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Georgia passes medical marijuana cultivation law

Posted on April 21st, 2019 by Global Ganja Report and tagged , , , , , , , .

GeorgiaA new law in Georgia will allow the production of cannabis for medical purposes. The measure gives teeth to a formalistic 2015 law that legalized patient use of low-THC cannabis oil, but still inhibited actual access. Now the Peach State is poised to develop a cannabis business sector.

Georgia's Gov. Brian Kemp on April 17 signed into law a bill allowing cultivation of cannabis for production and sale of CBD oil in the Peach State. The law is a breakthrough for patients who are officially allowed to use cannabis oil—but had no way to buy it.

Kemp, a generally conservative Republican, said he was swayed after speaking with parents whose children depend on access to the cannabis oil for their health.  "All they simply want is to be able to help their kids get well," he said upon signing the bill, according to the Atlanta Journal Constitution. "We’re ensuring these families can purchase what works for their loved ones without creating a slippery slope that undermines our values.”

The new law will allow for a limited cannabis industry, with a total of nine acres of indoor cultivation space statewide. Low-THC (and high-CBD) cannabis oil will be sold to legally registered users in the system established by the 2015 law—9,500 so far. Ailments such as PTSD, Parkinson's disease and cancer are approved for the program. Herbaceous cannabis, high-THC products, and either smoking or vaping will all remain illegal.

A seven member board, dubbed the Georgia Access to Medical Cannabis Commission, will be created to oversee the nascent industry, with commissioners to be appointed by Gov. Kemp, Lt. Gov. Geoff Duncan and the speaker of the state House of Representatives, David Ralston. Licenses are to be awarded competitively—with only two "Class 1" licenses available to cultivate on an industrial scale, out of six total cultivation licenses. Dispensaries are also to be licensed. It is expected to be a year before Georgia-produced cannabis oil actually reaches consumers.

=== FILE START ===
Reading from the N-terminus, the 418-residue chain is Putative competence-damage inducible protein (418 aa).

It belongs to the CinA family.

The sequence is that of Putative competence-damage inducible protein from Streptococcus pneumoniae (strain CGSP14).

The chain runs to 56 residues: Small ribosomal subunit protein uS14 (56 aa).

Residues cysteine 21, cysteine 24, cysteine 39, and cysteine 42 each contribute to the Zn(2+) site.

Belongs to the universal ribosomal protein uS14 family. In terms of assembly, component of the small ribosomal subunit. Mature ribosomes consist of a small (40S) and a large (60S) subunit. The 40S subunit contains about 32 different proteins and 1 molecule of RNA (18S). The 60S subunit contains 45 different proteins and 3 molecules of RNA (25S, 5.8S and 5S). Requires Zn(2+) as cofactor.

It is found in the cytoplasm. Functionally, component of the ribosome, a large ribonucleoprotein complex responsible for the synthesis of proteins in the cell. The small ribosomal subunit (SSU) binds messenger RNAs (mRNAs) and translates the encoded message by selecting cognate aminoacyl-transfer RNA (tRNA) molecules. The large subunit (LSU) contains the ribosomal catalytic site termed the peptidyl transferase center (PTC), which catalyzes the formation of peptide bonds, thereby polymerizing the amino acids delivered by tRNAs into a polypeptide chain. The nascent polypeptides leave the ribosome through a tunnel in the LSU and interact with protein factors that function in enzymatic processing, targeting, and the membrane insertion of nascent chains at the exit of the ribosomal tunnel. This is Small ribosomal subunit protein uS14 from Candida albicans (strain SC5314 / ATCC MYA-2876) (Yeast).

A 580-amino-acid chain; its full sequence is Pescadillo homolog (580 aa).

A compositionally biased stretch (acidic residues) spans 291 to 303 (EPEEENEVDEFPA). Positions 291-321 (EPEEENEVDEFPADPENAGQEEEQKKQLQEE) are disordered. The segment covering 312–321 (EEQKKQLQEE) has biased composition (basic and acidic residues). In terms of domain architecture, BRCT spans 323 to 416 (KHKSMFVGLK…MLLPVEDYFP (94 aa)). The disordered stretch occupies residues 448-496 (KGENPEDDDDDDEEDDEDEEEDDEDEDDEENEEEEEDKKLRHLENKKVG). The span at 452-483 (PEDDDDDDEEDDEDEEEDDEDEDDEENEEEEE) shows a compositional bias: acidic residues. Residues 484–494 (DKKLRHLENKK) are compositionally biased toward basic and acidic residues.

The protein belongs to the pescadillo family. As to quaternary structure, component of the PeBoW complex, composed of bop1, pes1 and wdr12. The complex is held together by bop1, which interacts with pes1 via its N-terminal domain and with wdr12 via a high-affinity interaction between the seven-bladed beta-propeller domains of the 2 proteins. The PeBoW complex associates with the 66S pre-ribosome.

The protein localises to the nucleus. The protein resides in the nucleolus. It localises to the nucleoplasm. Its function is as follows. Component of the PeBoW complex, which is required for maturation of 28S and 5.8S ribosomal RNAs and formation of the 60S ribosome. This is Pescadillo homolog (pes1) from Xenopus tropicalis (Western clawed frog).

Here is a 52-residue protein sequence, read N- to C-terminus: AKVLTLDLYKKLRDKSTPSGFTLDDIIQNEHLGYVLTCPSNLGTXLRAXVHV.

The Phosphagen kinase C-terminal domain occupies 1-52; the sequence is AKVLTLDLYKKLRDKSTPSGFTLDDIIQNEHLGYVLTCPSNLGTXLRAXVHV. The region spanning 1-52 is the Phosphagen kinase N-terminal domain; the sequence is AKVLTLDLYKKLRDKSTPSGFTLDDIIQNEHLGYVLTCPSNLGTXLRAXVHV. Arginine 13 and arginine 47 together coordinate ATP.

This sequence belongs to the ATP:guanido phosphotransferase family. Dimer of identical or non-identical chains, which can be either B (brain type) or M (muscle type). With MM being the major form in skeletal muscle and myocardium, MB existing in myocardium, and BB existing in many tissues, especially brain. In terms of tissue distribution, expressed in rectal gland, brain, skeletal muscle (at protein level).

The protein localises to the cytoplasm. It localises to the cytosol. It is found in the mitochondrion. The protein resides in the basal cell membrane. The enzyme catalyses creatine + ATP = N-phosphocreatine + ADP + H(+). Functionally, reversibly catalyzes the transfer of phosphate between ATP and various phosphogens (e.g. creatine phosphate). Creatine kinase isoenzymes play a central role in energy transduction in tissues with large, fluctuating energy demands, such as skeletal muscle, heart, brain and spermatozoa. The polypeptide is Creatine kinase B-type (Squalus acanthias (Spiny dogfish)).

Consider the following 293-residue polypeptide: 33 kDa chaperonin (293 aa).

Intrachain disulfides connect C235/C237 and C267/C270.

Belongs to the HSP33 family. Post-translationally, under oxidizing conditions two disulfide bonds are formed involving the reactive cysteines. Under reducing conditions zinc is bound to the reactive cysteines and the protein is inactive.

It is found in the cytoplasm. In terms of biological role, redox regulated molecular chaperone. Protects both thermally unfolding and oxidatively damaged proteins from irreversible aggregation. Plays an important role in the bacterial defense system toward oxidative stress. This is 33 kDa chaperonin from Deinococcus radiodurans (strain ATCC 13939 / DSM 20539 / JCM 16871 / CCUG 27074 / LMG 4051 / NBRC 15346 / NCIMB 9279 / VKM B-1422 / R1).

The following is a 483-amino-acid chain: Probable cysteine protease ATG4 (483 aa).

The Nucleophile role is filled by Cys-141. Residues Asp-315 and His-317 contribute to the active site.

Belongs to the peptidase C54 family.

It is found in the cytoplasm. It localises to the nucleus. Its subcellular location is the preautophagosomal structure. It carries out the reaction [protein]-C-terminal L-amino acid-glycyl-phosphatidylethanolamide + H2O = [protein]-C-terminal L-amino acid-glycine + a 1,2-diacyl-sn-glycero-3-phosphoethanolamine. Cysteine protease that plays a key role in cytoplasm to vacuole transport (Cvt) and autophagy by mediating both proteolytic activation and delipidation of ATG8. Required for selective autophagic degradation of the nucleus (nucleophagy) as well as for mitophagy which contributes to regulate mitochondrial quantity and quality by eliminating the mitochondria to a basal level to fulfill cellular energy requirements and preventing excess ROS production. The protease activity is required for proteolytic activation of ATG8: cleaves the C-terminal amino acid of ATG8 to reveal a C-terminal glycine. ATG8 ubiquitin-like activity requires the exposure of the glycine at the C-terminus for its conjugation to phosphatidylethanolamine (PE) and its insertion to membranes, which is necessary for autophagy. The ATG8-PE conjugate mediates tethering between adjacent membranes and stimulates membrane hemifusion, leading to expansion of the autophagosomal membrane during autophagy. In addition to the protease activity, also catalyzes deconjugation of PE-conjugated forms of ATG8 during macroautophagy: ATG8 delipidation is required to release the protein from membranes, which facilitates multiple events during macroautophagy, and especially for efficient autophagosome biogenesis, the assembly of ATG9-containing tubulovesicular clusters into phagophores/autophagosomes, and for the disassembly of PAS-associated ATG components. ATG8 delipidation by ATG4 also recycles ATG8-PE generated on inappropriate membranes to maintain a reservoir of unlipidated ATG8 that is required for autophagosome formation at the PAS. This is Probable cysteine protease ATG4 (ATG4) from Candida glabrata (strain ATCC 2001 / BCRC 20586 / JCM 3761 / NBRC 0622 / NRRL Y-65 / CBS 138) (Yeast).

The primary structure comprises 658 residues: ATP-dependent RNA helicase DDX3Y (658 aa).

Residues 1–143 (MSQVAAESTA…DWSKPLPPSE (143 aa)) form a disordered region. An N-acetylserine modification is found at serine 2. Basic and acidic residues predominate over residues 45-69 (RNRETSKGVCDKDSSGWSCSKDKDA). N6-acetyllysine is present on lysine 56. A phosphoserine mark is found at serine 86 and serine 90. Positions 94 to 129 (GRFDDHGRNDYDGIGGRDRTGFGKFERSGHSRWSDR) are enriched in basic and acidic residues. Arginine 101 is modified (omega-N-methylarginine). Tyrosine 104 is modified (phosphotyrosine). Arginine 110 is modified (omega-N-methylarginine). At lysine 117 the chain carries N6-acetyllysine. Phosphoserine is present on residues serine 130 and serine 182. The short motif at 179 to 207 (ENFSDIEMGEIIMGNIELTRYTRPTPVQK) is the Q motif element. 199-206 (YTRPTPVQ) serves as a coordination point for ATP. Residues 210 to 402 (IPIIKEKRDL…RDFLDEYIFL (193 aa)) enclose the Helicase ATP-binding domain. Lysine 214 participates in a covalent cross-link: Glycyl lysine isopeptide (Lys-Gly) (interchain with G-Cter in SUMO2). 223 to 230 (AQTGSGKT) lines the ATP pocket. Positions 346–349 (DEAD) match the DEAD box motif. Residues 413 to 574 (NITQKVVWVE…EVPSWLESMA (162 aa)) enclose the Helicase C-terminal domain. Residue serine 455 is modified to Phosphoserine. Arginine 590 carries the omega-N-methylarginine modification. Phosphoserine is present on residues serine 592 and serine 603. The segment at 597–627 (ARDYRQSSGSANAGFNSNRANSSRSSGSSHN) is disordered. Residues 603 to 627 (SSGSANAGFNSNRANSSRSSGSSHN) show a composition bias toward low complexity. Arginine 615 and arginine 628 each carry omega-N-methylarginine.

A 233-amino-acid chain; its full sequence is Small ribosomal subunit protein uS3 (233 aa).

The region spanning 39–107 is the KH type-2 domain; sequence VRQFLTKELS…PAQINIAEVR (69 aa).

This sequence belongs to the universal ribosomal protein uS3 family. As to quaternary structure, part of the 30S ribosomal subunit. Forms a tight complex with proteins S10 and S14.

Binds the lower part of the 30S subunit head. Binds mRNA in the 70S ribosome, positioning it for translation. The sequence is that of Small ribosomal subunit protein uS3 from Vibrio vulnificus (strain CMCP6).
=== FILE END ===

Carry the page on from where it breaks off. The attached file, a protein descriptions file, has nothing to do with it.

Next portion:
But the program is expected to grow, with the new Commission empowered to make recommendations to the legislature on adding new medical conditions that can be treated with cannabis oil.

Putting patients first
Kemp signed the law after it passed the state Senate 34-to-20, with bipartisan support. Some conservatives raised fears of a slippery slope to general legalization, Atlanta's Saporta Report notes. But Kemp and supportive lawmakers stressed the unfairness of the 2015 law, which forced patients and their families to either purchase cannabis oil through the mail, or to drive to other states.  

"Families have had to go underground to get this oil. Now they'll be able to get it legally in the state of Georgia," state Rep. Calvin Smyre, a Democrat from Columbus, told the Journal Constitution. "The key is getting the commission appointed and up and running."

The paper also quoted Katie Harrison of Gainesville, mother of a six-year-old son who uses cannabis oil to control his seizures. She called the new law a "huge deal" for patients and their loved ones. "It won't be illegal to get our medicine anymore," Harrison said. "It's the only thing that’s really made a difference. We’ve seen all the other pharmaceuticals fail."

Breaking the federal stranglehold on cannabis research
The new law also allows for cannabis research at two designated universities—the University of Georgia and Fort Valley State University. Rep. Smyre sits on the board of the latter. The schools will be empowered by the state to apply for federal licenses to conduct such research, according to the Macon Telegraph. Greenhouses and new laboratories are anticipated on the campuses.

Since the 1960s, the University of Mississippi has been the country's only educational institution with federal approval to carry out cannabis research. However, the Drug Enforcement Administration announced in August 2016 it would support the extension of this research opportunity to other qualified institutions around the country. The Georgia law could now put the DEA's word to the test.

Cross-post to Cannabis Now

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